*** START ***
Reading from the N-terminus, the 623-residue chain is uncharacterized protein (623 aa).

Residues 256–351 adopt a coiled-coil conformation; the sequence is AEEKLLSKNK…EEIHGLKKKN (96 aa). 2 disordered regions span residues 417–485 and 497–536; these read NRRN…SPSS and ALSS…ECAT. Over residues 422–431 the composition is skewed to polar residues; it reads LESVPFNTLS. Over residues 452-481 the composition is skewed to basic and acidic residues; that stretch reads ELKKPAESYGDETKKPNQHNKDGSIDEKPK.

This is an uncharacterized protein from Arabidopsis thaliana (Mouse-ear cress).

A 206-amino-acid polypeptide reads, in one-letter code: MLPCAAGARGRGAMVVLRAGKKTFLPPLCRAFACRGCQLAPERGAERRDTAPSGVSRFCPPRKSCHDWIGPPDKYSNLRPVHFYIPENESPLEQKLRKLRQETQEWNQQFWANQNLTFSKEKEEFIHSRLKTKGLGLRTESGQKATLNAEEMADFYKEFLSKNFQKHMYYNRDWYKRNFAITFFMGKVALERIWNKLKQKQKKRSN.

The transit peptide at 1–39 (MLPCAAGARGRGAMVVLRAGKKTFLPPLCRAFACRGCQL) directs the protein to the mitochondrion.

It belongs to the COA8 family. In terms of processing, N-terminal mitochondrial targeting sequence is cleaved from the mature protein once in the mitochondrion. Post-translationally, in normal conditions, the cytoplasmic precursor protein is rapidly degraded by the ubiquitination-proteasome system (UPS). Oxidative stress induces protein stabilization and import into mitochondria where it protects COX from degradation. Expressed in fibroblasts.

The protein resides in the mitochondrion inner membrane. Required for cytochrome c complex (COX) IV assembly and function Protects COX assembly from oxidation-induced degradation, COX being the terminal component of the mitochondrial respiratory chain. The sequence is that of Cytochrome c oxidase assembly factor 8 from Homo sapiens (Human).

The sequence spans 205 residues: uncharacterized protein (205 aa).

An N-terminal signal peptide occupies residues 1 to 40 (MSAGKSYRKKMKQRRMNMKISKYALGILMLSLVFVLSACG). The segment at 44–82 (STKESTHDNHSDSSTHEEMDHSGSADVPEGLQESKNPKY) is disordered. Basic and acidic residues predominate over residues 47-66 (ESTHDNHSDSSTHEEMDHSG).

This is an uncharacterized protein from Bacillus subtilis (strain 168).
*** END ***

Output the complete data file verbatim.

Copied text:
Reading from the N-terminus, the 623-residue chain is uncharacterized protein (623 aa).

Residues 256–351 adopt a coiled-coil conformation; the sequence is AEEKLLSKNK…EEIHGLKKKN (96 aa). 2 disordered regions span residues 417–485 and 497–536; these read NRRN…SPSS and ALSS…ECAT. Over residues 422–431 the composition is skewed to polar residues; it reads LESVPFNTLS. Over residues 452-481 the composition is skewed to basic and acidic residues; that stretch reads ELKKPAESYGDETKKPNQHNKDGSIDEKPK.

This is an uncharacterized protein from Arabidopsis thaliana (Mouse-ear cress).

A 206-amino-acid polypeptide reads, in one-letter code: MLPCAAGARGRGAMVVLRAGKKTFLPPLCRAFACRGCQLAPERGAERRDTAPSGVSRFCPPRKSCHDWIGPPDKYSNLRPVHFYIPENESPLEQKLRKLRQETQEWNQQFWANQNLTFSKEKEEFIHSRLKTKGLGLRTESGQKATLNAEEMADFYKEFLSKNFQKHMYYNRDWYKRNFAITFFMGKVALERIWNKLKQKQKKRSN.

The transit peptide at 1–39 (MLPCAAGARGRGAMVVLRAGKKTFLPPLCRAFACRGCQL) directs the protein to the mitochondrion.

It belongs to the COA8 family. In terms of processing, N-terminal mitochondrial targeting sequence is cleaved from the mature protein once in the mitochondrion. Post-translationally, in normal conditions, the cytoplasmic precursor protein is rapidly degraded by the ubiquitination-proteasome system (UPS). Oxidative stress induces protein stabilization and import into mitochondria where it protects COX from degradation. Expressed in fibroblasts.

The protein resides in the mitochondrion inner membrane. Required for cytochrome c complex (COX) IV assembly and function Protects COX assembly from oxidation-induced degradation, COX being the terminal component of the mitochondrial respiratory chain. The sequence is that of Cytochrome c oxidase assembly factor 8 from Homo sapiens (Human).

The sequence spans 205 residues: uncharacterized protein (205 aa).

An N-terminal signal peptide occupies residues 1 to 40 (MSAGKSYRKKMKQRRMNMKISKYALGILMLSLVFVLSACG). The segment at 44–82 (STKESTHDNHSDSSTHEEMDHSGSADVPEGLQESKNPKY) is disordered. Basic and acidic residues predominate over residues 47-66 (ESTHDNHSDSSTHEEMDHSG).

This is an uncharacterized protein from Bacillus subtilis (strain 168).